Duffel Bag Ready: How To Pack, Organize & Travel

Two people's hands lifting a red duffel bag and a red backpack.

Ever used a duffel bag? Ever found yourself saying “I’m never using a duffel bag again?” Most people with duffel bag experience have. But that’s mostly because they never learned how to organize a duffel bag. Well, that will no longer be you after reading this.

I’ve condensed some tips from my experience using a duffel bag in the military and for leisure travel and recreation. Plus, some tips I’ve gathered from the many people I’ve known who also use duffel bags. It all starts with choosing the right bag.

Choosing the Right Duffel Bag

The first thing to decide is what type of duffel bag you’d like. Choosing the right duffel bag is all about the shape and style of the bag, duffel bag material, and features. Let’s go over each one.

  • Shape and Style. The main compartment of duffel bags can be vertically oriented (or top loading) or horizontal. They can be rugged, sporty, or stylish. What’s best for you depends on your intended use of the bag. For example, rugged would be good if you’re using it for camping, sporty is good for athletics, and stylish works for business travel. Keep all the possible uses of your duffel bag in mind when you’re deciding what’s best for you.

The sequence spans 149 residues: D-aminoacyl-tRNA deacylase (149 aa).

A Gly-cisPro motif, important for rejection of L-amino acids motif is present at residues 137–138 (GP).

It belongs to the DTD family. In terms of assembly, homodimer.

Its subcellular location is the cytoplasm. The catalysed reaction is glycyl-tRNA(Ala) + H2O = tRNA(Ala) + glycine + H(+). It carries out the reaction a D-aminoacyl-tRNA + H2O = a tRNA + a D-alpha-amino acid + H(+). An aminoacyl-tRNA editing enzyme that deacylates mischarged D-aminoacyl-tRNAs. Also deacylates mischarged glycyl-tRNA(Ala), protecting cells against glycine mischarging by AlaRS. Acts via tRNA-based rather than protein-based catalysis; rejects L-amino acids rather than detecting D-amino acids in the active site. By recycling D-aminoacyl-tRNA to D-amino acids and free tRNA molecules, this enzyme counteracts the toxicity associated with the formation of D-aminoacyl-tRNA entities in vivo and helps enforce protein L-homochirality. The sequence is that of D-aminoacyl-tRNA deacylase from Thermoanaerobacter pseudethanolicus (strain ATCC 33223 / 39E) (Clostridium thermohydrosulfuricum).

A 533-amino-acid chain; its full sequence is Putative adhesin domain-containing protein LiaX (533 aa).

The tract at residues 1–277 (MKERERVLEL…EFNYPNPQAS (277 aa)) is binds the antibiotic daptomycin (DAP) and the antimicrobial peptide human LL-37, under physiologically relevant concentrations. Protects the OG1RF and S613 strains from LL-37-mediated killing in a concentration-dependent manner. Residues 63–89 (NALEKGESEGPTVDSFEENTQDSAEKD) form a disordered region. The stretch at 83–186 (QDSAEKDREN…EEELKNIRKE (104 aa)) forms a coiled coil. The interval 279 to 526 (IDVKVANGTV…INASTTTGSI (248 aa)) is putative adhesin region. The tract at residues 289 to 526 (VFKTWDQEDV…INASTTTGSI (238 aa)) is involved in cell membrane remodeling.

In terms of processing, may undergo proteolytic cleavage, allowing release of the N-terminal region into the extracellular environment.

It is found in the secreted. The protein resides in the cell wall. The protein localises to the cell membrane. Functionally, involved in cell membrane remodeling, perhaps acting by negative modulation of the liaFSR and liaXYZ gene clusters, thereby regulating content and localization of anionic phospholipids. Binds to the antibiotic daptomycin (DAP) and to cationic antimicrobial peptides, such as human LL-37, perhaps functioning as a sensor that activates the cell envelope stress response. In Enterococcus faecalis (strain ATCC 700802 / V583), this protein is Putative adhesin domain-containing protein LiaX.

• Material. The most common duffel bag materials are canvas and polyester. Both are strong, durable materials that will make your duffel bag last for a long time. Other common materials include cotton, leather, and vinyl, usually water-resistant. Again, keep in mind your use for the bag. Leather is great for a stylish bag used only for light travel. For outdoor use, you’ll want something a little bit more durable like canvas or polyester.